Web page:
Keyword Stuffing

You often read that you should include as many keywords as possible in your written content in order to rank the best in Google. While this is true, you need to be careful. Keyword stuffing is a terrible SEO tactic that used to be very common, but now in the eyes of Google is ‘illegal’ and will get your website banned. It’s defined as the practice of stuffing your website or page with keywords in an attempt to manipulate your ranking in Google search results. When Google was young, it didn’t have the knowledge and capabilities it does now, and some people would abuse this by adding a lot of keywords to their website or page that were irrelevant in an attempt to get more page views. For example, if you were selling custom handwoven picnic baskets and you weren’t getting a lot of website views, you could stuff your website with words like ‘cute kitties, kitties playing, kitty pics’ and rank when people searched those words. Doing this creates a terrible user experience and makes it hard for people to find what they’re actually looking for. Google is more sophisticated now and can tell when you’re purposely stuffing keywords. If you’re caught doing it, Google won’t rank your website anymore. Not just the page you did it on, but your entire website. Once Google bans your site, you don’t really come back from that.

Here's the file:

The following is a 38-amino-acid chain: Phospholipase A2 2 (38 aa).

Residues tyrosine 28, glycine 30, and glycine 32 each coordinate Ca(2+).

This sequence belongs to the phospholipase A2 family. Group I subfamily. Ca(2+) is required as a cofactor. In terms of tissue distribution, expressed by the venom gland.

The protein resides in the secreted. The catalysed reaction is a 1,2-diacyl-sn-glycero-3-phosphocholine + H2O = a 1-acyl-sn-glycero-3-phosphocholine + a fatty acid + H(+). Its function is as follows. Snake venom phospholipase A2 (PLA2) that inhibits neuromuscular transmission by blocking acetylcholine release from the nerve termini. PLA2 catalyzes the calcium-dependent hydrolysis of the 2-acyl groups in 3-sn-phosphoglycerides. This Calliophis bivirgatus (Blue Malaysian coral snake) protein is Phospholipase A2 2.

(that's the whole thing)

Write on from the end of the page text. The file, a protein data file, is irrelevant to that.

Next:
How can you prevent this?

Don’t purposely keyword stuff your content. Make your writing flow naturally with the keywords you’re using. If when you read your content it sounds like you’re stuffing, you probably are, so go back and revise, make it flow, and make it relevant.

Duplicate Content